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DETROIT, May 2 (Reuters) - General Motors Co, Ford Motor Co and Toyota Motor Corp, the top three automakers in the United States, on Tuesday all posted lower new vehicle sales in April in a fresh sign the long boom cycle for the auto industry is losing steam.
GM shares fell 3.5 percent while Ford was off 4.5 percent.
No. 1 U.S. automaker GM reported a 6 percent decline in April sales to 244,406 vehicles, but said the month continued to see strong growth for crossovers and trucks.
Over the past couple of years, U.S. consumers have increasingly shunned cars in favor of larger crossovers, SUVs and trucks.
New vehicle sales have risen ever since the end of the Great Recession, hitting a record of 17.55 million units in 2016. But as consumer appetite for new cars has waned, automakers have raised discounts to get vehicles off dealer lots.
GM said the average transaction price for its vehicles rose in the first quarter and that its consumer discounts were equivalent to 11.7 percent of the transaction price. The automaker also said its inventory level had risen to 100 days of supply at the end of April versus around 70 days at the end of 2016.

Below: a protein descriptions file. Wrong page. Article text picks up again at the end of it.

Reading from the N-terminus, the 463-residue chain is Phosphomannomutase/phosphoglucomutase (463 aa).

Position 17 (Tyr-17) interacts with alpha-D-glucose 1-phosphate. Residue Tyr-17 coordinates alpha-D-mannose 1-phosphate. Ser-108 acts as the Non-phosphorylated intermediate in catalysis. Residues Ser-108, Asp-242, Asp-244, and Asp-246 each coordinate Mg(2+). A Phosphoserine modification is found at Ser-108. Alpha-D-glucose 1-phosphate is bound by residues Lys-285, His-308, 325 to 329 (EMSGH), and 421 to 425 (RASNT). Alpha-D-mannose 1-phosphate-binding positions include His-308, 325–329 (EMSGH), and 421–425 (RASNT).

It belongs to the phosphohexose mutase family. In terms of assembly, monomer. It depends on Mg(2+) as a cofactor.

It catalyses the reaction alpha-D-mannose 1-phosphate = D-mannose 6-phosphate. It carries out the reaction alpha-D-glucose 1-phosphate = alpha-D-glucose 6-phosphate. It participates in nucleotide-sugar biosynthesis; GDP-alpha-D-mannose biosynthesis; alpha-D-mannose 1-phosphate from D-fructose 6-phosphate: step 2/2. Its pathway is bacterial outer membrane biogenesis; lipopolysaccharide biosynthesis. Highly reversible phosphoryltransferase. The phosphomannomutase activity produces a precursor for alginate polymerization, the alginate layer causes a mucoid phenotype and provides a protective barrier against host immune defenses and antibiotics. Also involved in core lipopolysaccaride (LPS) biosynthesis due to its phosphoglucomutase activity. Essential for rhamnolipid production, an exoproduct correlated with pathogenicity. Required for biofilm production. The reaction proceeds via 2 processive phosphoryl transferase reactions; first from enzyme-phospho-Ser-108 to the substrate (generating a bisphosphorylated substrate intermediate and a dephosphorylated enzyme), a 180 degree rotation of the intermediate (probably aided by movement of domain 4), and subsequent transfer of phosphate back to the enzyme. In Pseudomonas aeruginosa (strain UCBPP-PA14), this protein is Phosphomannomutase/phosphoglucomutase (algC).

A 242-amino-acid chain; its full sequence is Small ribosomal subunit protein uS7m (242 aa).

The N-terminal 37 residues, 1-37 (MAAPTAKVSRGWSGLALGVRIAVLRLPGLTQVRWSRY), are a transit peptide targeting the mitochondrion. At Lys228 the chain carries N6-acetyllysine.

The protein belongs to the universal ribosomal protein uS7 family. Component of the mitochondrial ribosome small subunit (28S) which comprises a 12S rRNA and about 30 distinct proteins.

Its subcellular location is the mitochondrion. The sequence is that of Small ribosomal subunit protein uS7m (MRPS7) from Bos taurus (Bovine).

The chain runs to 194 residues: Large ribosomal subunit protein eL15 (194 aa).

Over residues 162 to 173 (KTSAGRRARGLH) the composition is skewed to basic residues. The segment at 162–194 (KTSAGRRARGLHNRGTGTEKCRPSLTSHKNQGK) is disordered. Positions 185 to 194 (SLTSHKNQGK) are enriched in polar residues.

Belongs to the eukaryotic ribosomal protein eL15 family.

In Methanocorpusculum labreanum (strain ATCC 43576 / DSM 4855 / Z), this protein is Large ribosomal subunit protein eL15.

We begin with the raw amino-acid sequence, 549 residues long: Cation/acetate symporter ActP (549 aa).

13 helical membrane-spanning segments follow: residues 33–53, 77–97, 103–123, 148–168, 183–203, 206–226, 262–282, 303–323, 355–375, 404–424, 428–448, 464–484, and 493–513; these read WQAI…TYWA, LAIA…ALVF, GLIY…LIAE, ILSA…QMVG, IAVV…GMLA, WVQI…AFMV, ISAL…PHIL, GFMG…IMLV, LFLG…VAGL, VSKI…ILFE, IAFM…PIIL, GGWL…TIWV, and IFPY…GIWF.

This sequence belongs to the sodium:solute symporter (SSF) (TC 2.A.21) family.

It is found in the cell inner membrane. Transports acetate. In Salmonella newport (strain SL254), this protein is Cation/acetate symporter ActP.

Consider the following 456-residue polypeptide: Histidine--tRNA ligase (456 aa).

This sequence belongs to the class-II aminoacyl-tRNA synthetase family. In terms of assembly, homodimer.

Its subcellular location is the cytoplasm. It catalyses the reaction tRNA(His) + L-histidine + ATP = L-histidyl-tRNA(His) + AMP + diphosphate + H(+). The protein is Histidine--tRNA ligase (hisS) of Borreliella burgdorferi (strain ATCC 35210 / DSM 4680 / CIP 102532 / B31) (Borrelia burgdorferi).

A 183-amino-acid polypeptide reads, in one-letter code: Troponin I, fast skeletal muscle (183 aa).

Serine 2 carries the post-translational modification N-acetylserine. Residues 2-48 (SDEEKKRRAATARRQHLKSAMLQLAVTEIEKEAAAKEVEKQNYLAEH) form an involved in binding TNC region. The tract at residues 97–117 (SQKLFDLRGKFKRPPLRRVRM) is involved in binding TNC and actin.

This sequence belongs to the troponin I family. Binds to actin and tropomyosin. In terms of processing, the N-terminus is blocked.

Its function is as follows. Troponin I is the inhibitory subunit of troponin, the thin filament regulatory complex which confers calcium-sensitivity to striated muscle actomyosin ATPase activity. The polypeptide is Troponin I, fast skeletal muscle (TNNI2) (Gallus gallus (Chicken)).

GM has said it will bring inventories down by the end of 2017, but the most recent level has created concern among analysts.
Ford, the No. 2 U.S. automaker, said sales were down 7.2 percent in April, with sales to consumers down 10.5 percent. Car sales dropped 21 percent and trucks declined 4.2 percent, while SUV sales rose 1.2 percent.
Toyota said sales fell 4.4 percent in April, with its luxury Lexus brand posting an 11.1 percent drop. U.S. car sales at the Japanese automaker were down 10.4 percent, while truck sales were up 2.1 percent. (Editing by Jeffrey Benkoe)